VSClinical Best Practice Workflows: Part I

VSClinical is our most recent product that allows users to evaluate variants according to the ACMG guidelines. As with any tertiary analysis, there is a need to implement best practices into your workflow and using VSClinical for the ACMG guidelines is no exception. That said, we have put together a Best Practices Blog Series, with the purpose of discussing some essential elements of VSClinical that users can account for when integrating this powerful interpretation tool. This article will focus on implementing the ACMG classifier into your filter chain to capture clinically relevant variants that might otherwise be filtered using a standard workflow.

As you may know, the number of variants in a VCF file depends on the initial target region, which can range from hundreds of thousands to millions of variants. Filtering is performed to reduce the number of variants to those that have high clinical relevance, are high quality, have rare frequencies or are novel, and are predicted functionally damaging. As an example, a primary filter chain for a targeted gene panel may consist of filtering variants for sufficient read depth and genotype qualities as well as minor allele frequencies to identify rare variants.

Basic filter chain prioritizing variants for targeted regions, ideal quality, rarity, LOF or Missense, and known pathogenic.

In addition, this filter chain is also filtering on Effect (Combined) from RefSeq Genes and selecting for pathogenic variants according to ClinVar. As mentioned in a previous blog, the Effect (Combined) specifically targets Loss of Function and missense mutations. Utilizing these annotations as filters significantly reduced the total number of variants from 32,020 to two variants that are clinically relevant. Although these variants are associated with pathogenic classifications, it is also important to not ignore interesting synonymous variants.

Synonymous variants do not alter the amino acid sequence of the protein and are thought to be silent mutations. However, recent literature has highlighted that synonymous variants can affect protein splicing, expression, and function that ultimately can contribute to disease. Thus, we propose an alternative to using the Effect (Combined), which filters out synonymous variants. Our alternative is using the Classification field from the ACMG Classifier in your filter chain.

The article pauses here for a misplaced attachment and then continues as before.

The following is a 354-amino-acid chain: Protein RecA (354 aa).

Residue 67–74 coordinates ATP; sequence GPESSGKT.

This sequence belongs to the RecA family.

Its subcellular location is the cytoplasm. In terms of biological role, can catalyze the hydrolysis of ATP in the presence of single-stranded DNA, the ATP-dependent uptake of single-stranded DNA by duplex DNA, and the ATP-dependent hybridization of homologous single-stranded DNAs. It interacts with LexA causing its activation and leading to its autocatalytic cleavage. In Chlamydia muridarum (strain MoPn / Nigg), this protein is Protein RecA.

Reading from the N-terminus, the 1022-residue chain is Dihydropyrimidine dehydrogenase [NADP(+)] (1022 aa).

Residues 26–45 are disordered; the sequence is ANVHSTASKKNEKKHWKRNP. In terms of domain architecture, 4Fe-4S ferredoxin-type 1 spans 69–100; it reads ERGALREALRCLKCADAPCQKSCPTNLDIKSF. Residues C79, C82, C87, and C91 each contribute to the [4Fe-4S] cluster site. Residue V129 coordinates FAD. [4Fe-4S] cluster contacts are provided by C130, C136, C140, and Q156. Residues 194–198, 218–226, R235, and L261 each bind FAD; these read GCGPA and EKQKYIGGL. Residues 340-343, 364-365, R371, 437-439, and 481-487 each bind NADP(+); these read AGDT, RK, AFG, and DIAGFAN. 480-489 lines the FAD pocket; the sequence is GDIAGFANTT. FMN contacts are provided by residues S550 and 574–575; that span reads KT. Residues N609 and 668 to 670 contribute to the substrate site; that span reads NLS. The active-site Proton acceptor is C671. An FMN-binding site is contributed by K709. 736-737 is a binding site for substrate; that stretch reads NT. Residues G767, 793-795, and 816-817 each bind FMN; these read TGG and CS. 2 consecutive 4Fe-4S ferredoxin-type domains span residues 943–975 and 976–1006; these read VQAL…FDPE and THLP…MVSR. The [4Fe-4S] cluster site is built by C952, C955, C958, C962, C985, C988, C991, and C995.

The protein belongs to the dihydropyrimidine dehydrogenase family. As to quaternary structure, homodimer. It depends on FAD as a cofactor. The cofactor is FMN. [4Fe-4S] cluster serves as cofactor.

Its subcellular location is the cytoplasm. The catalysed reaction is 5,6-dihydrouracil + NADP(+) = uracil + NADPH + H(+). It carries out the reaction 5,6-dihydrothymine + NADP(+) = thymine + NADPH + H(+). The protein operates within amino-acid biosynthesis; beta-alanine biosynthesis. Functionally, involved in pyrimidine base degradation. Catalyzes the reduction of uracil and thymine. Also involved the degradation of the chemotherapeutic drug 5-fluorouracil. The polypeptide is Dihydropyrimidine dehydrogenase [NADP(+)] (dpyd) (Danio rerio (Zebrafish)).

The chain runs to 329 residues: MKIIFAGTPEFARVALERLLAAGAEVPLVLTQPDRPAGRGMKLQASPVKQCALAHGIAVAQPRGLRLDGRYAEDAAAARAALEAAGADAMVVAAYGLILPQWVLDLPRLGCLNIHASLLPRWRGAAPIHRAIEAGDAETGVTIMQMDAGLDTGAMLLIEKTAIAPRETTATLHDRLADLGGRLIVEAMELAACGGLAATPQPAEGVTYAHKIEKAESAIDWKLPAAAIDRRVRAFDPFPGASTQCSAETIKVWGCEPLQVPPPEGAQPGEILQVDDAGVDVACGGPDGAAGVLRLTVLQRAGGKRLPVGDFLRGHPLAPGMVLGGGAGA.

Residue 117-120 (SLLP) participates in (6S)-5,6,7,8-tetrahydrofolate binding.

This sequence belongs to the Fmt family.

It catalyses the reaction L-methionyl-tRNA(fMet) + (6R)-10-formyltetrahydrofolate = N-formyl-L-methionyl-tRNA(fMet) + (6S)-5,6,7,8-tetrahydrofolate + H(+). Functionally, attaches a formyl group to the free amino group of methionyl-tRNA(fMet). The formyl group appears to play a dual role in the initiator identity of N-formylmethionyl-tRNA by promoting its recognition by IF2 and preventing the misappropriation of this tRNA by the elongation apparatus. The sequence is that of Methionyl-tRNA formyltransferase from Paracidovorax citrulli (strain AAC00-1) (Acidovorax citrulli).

The Classification field leverages 18 of the 33 ACMG criteria to provide a classification for a variant but will also account for previous variant evaluations in VSClinical. This provides the first benefit, which is if you have previously classified a variant, the Classification field will alleviate you from having to re-evaluate the variant. The second attribute is that the Classification field is utilizing a variety of variant evidence, including population and functional data and computational prediction algorithms. This means that in contrast to prioritizing LOF or missense variants, as shown below, the Classification field will capture all clinically relevant variants, including those that are synonymous.

An example where the Classification field from the ACMG Classifier captures all relevant variants including synonymous variants, which would have been filtered out using the RefSeq Effect (Combined).

A prime example is a synonymous variant located in the MLH1 gene that was auto-classified as VUS/Weak Pathogenic. Filtering with the Classification field, this variant was captured and was then evaluated in VSClinical. Scoring this variant according to the ACMG guidelines resulted in a final classification of Likely Pathogenic as it influenced four splice site algorithms including Gene Splicer, MaxEntScan, NNSplice, and PMW. Additionally, there was also published literature citing this variant as Likely Pathogenic further supporting our final classification. Ultimately, this Likely Pathogenic variant associated with Muir-Torre Syndrome would have been lost if prioritizing missense/LOF variants alone.

A synonymous variant captured using the Classification field in the filter chain was shown to influence Splice site prediction algorithms and was classified as Likely Pathogenic based on this evidence and additional published findings.

In line with capturing all clinically relevant variants using the Classification field, it is also worth mentioning the requirements for a variant to be evaluated with the ACMG guidelines. The first is that the variant needs to have sample level information and include a genotype field in the VCF file. Without these components, a variant cannot be evaluated in VSClinical unless manually added. The second is that the variant genotype should be a non-homozygous reference. In other words, heterozygous or homozygous variants are prime candidates for evaluation. Lastly, the variant must fall within a gene region. This is based on the classification approach, described by the ACMG Standards and Guidelines, which is intended for variants that fall within Mendelian genes.

Implementing the Classification field from the ACMG Classifier in your filter chain will ensure best practice of VSClinical. Utilizing this feature will not only capture all clinically relevant variants but will also help a user understand if the variant has been previously evaluated. This concludes the first blog of this series but if you would like a more fluid breakdown of this feature, please watch this great webcast or contact us at support@goldenhelix.com

Continue this best practices workflow by checking out part II which focus on the caveats and interpretations of VSClinical! View Part II Here.

Leave a Reply

Your email address will not be published. Required fields are marked *

This site uses Akismet to reduce spam. Learn how your comment data is processed.